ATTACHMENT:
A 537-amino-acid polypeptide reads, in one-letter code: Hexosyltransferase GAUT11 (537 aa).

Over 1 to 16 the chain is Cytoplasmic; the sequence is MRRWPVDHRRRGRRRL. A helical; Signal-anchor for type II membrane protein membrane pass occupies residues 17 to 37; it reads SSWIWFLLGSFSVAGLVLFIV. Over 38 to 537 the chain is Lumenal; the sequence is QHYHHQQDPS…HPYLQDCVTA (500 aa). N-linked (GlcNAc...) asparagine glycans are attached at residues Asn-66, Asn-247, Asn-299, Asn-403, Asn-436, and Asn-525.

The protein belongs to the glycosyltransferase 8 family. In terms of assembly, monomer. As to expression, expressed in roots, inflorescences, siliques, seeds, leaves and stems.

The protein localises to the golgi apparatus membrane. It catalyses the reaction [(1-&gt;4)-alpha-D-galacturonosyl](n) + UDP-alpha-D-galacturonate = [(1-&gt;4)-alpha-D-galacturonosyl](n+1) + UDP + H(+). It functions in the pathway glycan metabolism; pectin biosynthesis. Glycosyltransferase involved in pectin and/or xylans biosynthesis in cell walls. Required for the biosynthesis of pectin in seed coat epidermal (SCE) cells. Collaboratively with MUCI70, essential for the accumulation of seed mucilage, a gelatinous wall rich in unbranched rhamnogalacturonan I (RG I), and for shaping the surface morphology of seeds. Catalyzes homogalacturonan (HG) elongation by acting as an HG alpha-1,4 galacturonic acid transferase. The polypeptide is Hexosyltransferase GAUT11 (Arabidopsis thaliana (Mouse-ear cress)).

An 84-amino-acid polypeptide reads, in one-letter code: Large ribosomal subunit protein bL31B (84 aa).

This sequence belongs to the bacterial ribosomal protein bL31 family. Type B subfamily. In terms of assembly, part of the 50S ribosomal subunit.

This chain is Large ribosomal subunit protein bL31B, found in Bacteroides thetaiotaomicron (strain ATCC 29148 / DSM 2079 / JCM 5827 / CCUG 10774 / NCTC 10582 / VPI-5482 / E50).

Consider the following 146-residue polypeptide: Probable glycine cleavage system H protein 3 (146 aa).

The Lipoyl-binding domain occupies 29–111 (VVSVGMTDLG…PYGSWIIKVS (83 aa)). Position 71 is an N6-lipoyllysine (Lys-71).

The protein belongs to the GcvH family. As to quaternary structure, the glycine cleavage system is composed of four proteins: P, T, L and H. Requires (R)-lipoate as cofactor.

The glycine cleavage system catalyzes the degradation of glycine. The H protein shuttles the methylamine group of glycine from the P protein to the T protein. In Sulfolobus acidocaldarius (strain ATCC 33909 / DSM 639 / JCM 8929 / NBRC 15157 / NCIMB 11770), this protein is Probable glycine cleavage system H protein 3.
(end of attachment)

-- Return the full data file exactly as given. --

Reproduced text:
A 537-amino-acid polypeptide reads, in one-letter code: Hexosyltransferase GAUT11 (537 aa).

Over 1 to 16 the chain is Cytoplasmic; the sequence is MRRWPVDHRRRGRRRL. A helical; Signal-anchor for type II membrane protein membrane pass occupies residues 17 to 37; it reads SSWIWFLLGSFSVAGLVLFIV. Over 38 to 537 the chain is Lumenal; the sequence is QHYHHQQDPS…HPYLQDCVTA (500 aa). N-linked (GlcNAc...) asparagine glycans are attached at residues Asn-66, Asn-247, Asn-299, Asn-403, Asn-436, and Asn-525.

The protein belongs to the glycosyltransferase 8 family. In terms of assembly, monomer. As to expression, expressed in roots, inflorescences, siliques, seeds, leaves and stems.

The protein localises to the golgi apparatus membrane. It catalyses the reaction [(1-&gt;4)-alpha-D-galacturonosyl](n) + UDP-alpha-D-galacturonate = [(1-&gt;4)-alpha-D-galacturonosyl](n+1) + UDP + H(+). It functions in the pathway glycan metabolism; pectin biosynthesis. Glycosyltransferase involved in pectin and/or xylans biosynthesis in cell walls. Required for the biosynthesis of pectin in seed coat epidermal (SCE) cells. Collaboratively with MUCI70, essential for the accumulation of seed mucilage, a gelatinous wall rich in unbranched rhamnogalacturonan I (RG I), and for shaping the surface morphology of seeds. Catalyzes homogalacturonan (HG) elongation by acting as an HG alpha-1,4 galacturonic acid transferase. The polypeptide is Hexosyltransferase GAUT11 (Arabidopsis thaliana (Mouse-ear cress)).

An 84-amino-acid polypeptide reads, in one-letter code: Large ribosomal subunit protein bL31B (84 aa).

This sequence belongs to the bacterial ribosomal protein bL31 family. Type B subfamily. In terms of assembly, part of the 50S ribosomal subunit.

This chain is Large ribosomal subunit protein bL31B, found in Bacteroides thetaiotaomicron (strain ATCC 29148 / DSM 2079 / JCM 5827 / CCUG 10774 / NCTC 10582 / VPI-5482 / E50).

Consider the following 146-residue polypeptide: Probable glycine cleavage system H protein 3 (146 aa).

The Lipoyl-binding domain occupies 29–111 (VVSVGMTDLG…PYGSWIIKVS (83 aa)). Position 71 is an N6-lipoyllysine (Lys-71).

The protein belongs to the GcvH family. As to quaternary structure, the glycine cleavage system is composed of four proteins: P, T, L and H. Requires (R)-lipoate as cofactor.

The glycine cleavage system catalyzes the degradation of glycine. The H protein shuttles the methylamine group of glycine from the P protein to the T protein. In Sulfolobus acidocaldarius (strain ATCC 33909 / DSM 639 / JCM 8929 / NBRC 15157 / NCIMB 11770), this protein is Probable glycine cleavage system H protein 3.